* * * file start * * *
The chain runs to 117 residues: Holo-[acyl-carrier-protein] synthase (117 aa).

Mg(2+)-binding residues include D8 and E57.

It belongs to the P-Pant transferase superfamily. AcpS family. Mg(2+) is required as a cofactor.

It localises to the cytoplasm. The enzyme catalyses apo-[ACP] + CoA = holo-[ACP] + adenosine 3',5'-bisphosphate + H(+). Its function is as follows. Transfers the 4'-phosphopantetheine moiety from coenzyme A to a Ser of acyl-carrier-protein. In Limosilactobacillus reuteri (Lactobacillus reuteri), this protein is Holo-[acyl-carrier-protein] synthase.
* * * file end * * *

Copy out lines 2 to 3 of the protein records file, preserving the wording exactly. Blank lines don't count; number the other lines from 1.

Mg(2+)-binding residues include D8 and E57.

It belongs to the P-Pant transferase superfamily. AcpS family. Mg(2+) is required as a cofactor.